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By Ken Miyamoto · October 29, 2020
Muhammad Ali wasn’t just a boxer. He was a social activist, larger than life personality, and a cultural icon. Regarded as one of the greatest athletes of the 20th century, Ali won an Olympic gold medalist in 1960 and went on to win the world heavyweight boxing champion by 1964. Muhammad Ali was an exceptional competitor who reached the pinnacle of his field.
And even though he never wrote a screenplay, he has some surprisingly good advice for any writers who might be struggling to finish their next script. Here are fifteen quotes from Muhammad Ali that will inspire your screenwriting.
If you want to succeed as a screenwriter, you can’t play it safe. You have to take risks. LINK It takes courage to swim against the current of Hollywood. Pundits, gurus, and industry insiders will tell you that you have to play by the rules, go with the Hollywood flow, and do your best to take advantage of current trends, needs, and wants. But incredible things can happen when you find your own voice.
What they don’t understand is your perspective as an unknown screenwriter. It takes years to get your scripts read by decision-makers. By then, those trends, needs, and wants have changed.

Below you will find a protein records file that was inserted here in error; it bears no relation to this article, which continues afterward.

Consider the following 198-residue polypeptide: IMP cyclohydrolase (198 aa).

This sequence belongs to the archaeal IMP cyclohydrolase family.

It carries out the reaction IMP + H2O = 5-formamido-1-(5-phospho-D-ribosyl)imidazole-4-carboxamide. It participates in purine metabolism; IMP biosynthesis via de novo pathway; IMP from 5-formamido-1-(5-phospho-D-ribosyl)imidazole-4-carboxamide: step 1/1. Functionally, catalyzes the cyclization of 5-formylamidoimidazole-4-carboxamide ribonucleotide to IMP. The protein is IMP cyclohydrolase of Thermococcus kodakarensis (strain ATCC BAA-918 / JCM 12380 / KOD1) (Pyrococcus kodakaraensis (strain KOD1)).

In essence, you have to give Hollywood what they didn’t know they needed. LINK And the only way that you can accomplish that is by taking risks.
Ali was the ultimate bragger. He exuded confidence. It was all part of his process. And it worked because he could back up his words with great skill, strength, and stamina.
Screenwriting isn’t about bragging or over-promoting yourself — especially as a novice screenwriter. Confidence is great. LINK You need to make sure that you avoid outright ego and arrogance because film is a collaborative medium LINK and you need to prove that you can work well with others. But confidence is a necessity because they need to know that you can do your part.
The best thing that you can do is hone your craft before you submit any scripts. It’s worth taking a few years it takes to get your writing to the point where you have a few solid scripts. Then you have to be able to back your words up.
The little details matter. LINK They can trip up an otherwise good screenplay. Do your best to pay attention to every last detail of your script. Make sure the plot is tight and the characters are consistent.
And by all means, proofread your scripts.
Read ScreenCraft’s 7 Things to Do Before You Submit Your Screenplay to Anyone!
Don’t wait to see what you’re capable of in your screenwriting journey. Don’t wait to see what you’re great at. You need to have a vision. You need to take a long look in the mirror and figure out where you want to be five to ten years from now as a screenwriter. And you need to do that with confidence.
Rejection is part of the screenwriting journey. There’s no escaping it. The best thing that you can do is embrace it. Learn from it. Take the notes and feedback with an appreciative smile and go write a better script — or move onto the next prospect.
Becoming a screenwriter is going to seem impossible. You’re not going to believe that anyone in Hollywood is going to be interested in your scripts or in your writing. You’re not going to believe that your name can be up on that big screen one day.